Today, I want to share with you the origins of our Tesla referral program. Our model is based on Elon Musk’s genius marketing promotion.
Have you ever felt like some people are treated differently based on notoriety? Elon Musk, for example, can get free PR whenever he wants. He just hops on Twitter and says something. Anything. Likewise, Uber violated laws in hundreds of cities when it first started, and no one got arrested.
But, when us small business guys make one little mistake, the world comes down on us like a ton of bricks. It doesn’t seem fair, but that is life, right?
So what? You and I can’t get the PR of Musk or risk breaking laws like Uber. But, that doesn’t mean we can’t use some of the elite’s tactics to grow our businesses.
The $500 Million Idea
One of my favorite tactics is a referral spin on Musk’s Model 3 promotion.
To grow Tesla, Musk continuously needs a massive amount of cash. For example, he wants to build Gigafactories to produce lithium-ion batteries. What’s a guy to do when he needs a billion dollars to complete a battery factory, interest free?
He unveils the Model 3. We can use a similar tactic to generate customers almost for free, turn a profit on them, and then pay a reduced customer acquisition cost. If that sounds good, keep reading.
To tell this story properly, I’m going to have to take you back in time.
The year was 2016, and Elon Musk needed some cash, as he often does.
There was a new battery factory in development and a massive burn rate that needed to be fed.
You’d think that, as a billionaire, his money troubles would go away. But to this day, his burn rate is thousands of dollars a minute.
At the time, selling more cars was not going to be the solution to the issue. Musk, being the genius he is, developed the brand-new Tesla Model 3. Although a Model 3 was years away from being built, a $35,000 Tesla was too good to ignore.
Musk knew that if he got his message out to the world, people would flock en masse to reserve one. So, he flexed his PR muscle, and low and behold, 550,000 people gave him a deposit of $1,000 to reserve a car that was years away from production. That’s $550,000,000 in deposits. It really was a stroke of genius.
Pedal to the Metal
It wasn’t only money that Musk got. As a suave entrepreneur, he realized he had an amazing leads list. With a little email marketing, some direct mail, and a bunch of salespeople, he could likely upgrade some of those deposits to full paying customers.
Good news for Musk: He was right, and 8% of the people who paid a deposit upgraded to a higher-end Tesla. With a minimum cost per new Model S or X of $75,000, Musk was able to generate another $3.3 billion dollars in sales. Not too shabby.
Of course, it wasn’t all good news; some people got tired of waiting for their cars and asked for their money back. But according to Musk, that group amounts to 12% of customers in the last 28 months. That’s a great attrition rate and a loss of only $66,000,000 — a virtual drop in the bucket compared to the 3.85 billion dollars brought in from sales and deposits.
Of course, now that Model 3s are rolling off the factory line at regular intervals, there are hundreds of thousands of people willing to pay $39,000 or more for a car at some point. Assuming most of them actually pull the trigger, that’s billions of dollars in the bank for Tesla.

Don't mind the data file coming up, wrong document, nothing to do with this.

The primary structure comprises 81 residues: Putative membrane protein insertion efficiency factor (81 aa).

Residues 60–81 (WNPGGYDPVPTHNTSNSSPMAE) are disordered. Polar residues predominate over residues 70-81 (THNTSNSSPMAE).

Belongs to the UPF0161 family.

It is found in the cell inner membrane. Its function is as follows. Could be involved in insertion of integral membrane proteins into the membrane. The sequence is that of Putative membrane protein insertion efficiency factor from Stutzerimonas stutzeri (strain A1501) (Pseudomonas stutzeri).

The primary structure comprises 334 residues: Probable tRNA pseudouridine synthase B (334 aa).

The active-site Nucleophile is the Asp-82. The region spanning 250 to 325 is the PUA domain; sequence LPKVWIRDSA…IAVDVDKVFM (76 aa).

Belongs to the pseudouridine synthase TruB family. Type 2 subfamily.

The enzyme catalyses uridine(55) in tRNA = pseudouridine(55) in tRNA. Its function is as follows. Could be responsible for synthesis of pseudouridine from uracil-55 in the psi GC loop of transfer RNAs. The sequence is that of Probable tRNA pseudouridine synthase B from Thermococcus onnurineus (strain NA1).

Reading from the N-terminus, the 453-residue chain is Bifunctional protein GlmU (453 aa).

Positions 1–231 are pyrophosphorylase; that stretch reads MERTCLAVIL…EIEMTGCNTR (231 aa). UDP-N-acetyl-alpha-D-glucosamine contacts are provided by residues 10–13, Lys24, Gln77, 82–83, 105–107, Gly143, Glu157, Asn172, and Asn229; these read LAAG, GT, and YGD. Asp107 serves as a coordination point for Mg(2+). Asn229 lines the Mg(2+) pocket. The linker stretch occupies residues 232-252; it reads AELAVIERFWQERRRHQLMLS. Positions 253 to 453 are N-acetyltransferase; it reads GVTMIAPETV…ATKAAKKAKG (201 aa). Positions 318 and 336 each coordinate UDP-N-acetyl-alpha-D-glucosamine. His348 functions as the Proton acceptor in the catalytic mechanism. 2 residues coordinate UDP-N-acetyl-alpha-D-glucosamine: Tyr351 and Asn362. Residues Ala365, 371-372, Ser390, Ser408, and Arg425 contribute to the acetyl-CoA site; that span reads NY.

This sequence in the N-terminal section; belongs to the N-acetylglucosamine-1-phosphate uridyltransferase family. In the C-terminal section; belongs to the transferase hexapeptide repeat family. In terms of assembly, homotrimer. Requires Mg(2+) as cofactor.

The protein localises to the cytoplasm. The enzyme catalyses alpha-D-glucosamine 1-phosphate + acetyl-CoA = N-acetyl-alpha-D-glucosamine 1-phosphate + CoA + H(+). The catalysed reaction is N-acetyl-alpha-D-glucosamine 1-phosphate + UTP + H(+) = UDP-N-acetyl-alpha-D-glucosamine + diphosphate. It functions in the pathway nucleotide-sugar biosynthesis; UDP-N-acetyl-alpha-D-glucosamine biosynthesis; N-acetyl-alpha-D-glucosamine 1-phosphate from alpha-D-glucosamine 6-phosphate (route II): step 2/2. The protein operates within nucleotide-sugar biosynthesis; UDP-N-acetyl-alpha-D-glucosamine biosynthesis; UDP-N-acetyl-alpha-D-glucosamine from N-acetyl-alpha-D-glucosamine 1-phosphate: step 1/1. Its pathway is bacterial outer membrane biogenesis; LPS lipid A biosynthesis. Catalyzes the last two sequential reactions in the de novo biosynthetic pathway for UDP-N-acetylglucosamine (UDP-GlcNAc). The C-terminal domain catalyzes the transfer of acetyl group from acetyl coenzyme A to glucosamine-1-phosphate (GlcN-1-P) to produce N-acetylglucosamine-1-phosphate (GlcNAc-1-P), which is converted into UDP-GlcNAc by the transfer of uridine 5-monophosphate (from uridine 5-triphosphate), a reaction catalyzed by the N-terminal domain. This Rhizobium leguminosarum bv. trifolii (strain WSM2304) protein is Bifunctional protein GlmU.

Now, you and I may not be creating products as high-end as a Tesla. We may not make billions of dollars. But, we can use some of the same money math to grow our companies.
A Model You Can Follow
The simplest case study to look at is our Tesla referral program, which you should totally register to be a part of at NewsletterPro.com/tesla.
Here’s some background info on the referral program and the economics behind it.
We’re giving away a Tesla Model S or X to someone who sends us a referral who signs up for any of our custom newsletter packages. We’re also giving away $500 cash to each person who refers ($50,000 total) once we reach 100 new referrals.
Of course, it seems scary to give away a car and have a $50,000 liability in cash prizes, but when you think about it, this is some of the safest marketing ever.
Like Musk, in order to promote our referral program, we had to invest a little money up front, and we needed to already have media in place. We don’t accrue much expense for each new customer until after they give us money. At that point, we owe $500 to the person who referred that new customer to us.
Ultimately, we have to buy a car, but only after we get 100 referrals, which we estimate will take around 12 months. (We’re getting there — and getting there fast!) At that point, our new customers will have been paying us for a year before we have to purchase the vehicle, which allows us to offer a killer prize with minimum risk.
Our referral program does the same thing Musk does, just with referrals instead of product deposits. If we had to buy the car first, the risk would be so high that we’d never take the chance. The reality is that not all marketing campaigns work, even for me.
But if we don’t have to shell out most of the money until after we already have the customer, it is virtually risk-free for us.
Are You Supercharged and Ready to Go?
If your wheels are spinning on how you can also use these strategies to give away a car or some other killer prize in your own referral program, that’s great. If you want it to be successful, there are two things you must do ASAP: You need to make sure you have media that you own and control (like a newsletter, hint hint), and you need to make sure you’re using that media to build relationships with your customers and prospects.
Ideally, you shouldn’t launch both the referral program and the media/relationship platform at the same time. You really need the relationship first.